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I dreaded going to work - Kate's story

young worker (dancer)
"When I was 17 I got a job at a furniture shop. I was enjoying it to start with, I made friends and was good at the work. It was commission only, so on a good day I made loads of money but other days I made nothing. Most of the other people there were guys and there was a lot of laddish banter going on. It all started to go wrong when my line manager tried it on with me. He backed off when I told him I had a boyfriend, but everyone found out about it and the guys started being really rude about me. It got really out of hand, I started to dread going in to work. One day it got so bad that I just walked out. I didn't get my last months' wages because they said I hadn't given my notice. I was just glad it was all over."
Kate, Manchester

What happened to Kate shows how things at work can sometimes turn really nasty. Like Kate, we often put up with unfair treatment at work because we don't realise that we have legal rights to protect us.

What rights did Kate have?

  • She should not have been paid on commission only; it is illegal not to pay workers a minimum hourly rate.
  • The line manager should not be 'trying it on' with workers - that is sexual harassment. The 'banter' could be sexual harassment too, for example if it was about sex or women.
  • The insults Kate had to put up with amount to bullying and more sexual harassment.
  • Even though Kate didn't give proper notice, her employers should not have withheld her pay - they should have paid her for work she had done up to the point where she walked out.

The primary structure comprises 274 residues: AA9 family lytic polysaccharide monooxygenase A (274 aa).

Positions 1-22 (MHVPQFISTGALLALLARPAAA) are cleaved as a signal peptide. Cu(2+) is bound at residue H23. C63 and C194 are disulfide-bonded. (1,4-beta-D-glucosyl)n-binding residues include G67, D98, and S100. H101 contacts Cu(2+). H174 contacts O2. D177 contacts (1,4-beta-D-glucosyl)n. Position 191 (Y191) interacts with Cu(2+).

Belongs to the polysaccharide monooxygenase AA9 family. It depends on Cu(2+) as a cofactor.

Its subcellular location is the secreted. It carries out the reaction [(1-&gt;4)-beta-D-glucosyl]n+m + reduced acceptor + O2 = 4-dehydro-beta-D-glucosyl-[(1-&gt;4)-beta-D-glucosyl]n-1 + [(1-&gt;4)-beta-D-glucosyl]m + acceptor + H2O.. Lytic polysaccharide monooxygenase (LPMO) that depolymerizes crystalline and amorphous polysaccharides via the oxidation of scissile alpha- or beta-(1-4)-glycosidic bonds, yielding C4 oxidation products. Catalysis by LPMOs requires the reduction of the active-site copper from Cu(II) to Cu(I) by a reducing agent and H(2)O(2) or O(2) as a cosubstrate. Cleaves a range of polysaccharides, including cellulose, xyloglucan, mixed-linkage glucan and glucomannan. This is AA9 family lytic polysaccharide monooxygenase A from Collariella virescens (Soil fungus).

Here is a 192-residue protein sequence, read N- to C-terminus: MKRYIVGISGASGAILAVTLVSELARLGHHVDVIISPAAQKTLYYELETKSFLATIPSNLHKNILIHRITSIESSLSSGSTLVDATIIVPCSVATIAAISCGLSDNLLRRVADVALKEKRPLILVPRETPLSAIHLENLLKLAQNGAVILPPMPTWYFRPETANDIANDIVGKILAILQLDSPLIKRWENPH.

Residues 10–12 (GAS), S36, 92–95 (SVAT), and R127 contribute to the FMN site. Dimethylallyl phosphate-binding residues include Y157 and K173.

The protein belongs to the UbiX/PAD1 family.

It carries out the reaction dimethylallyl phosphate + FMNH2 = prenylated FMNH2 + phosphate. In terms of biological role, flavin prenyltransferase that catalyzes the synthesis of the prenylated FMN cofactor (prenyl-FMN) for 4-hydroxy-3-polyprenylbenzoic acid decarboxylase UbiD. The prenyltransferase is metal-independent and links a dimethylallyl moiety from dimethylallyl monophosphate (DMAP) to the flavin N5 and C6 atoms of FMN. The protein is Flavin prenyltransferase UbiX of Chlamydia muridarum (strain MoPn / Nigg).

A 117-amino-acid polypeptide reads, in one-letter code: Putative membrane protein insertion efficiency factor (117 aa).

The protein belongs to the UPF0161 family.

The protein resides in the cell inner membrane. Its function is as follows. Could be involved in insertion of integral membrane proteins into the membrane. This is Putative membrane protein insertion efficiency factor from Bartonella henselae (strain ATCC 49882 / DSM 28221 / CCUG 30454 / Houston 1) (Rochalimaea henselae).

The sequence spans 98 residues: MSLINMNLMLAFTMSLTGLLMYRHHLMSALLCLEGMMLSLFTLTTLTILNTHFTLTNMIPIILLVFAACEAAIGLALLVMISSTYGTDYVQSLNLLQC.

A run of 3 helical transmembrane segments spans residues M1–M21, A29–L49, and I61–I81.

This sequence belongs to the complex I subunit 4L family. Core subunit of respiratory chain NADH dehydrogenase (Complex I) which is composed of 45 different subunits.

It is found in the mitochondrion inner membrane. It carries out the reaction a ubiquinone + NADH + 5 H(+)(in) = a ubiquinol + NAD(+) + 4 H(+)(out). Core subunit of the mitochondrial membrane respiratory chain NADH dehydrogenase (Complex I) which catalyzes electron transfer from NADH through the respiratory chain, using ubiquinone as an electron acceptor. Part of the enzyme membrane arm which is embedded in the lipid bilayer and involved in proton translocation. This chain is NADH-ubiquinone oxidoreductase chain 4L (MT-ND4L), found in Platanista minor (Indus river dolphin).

What should Kate have done?

It's understandable that Kate just wanted to get out of the situation, but if she knew her rights, Kate could have taken other steps to deal with the problem.

  • She could have tried raising her concerns with her employer. Clearly it would have been difficult talking to her line manager, but she could have spoken to his boss, or someone higher up. This might have put a stop to it.
  • If not, she could have considered making a formal complaint.
  • If her work still hadn't put a stop to the problem, she should have got legal advice from someone with experience in this area. For example, an employment expert at her local Citizen's Advice Bureau, law centre, or advice agency.

If her employer didn't sort out the harassment and give her the money she was owed she could have taken them to an employment tribunal.

She would probably have got some compensation from her employer.

Read more about your rights at work in one of our special features - Young Workers, Dealing with discrimination at work, and Discrimination at work

December 2011

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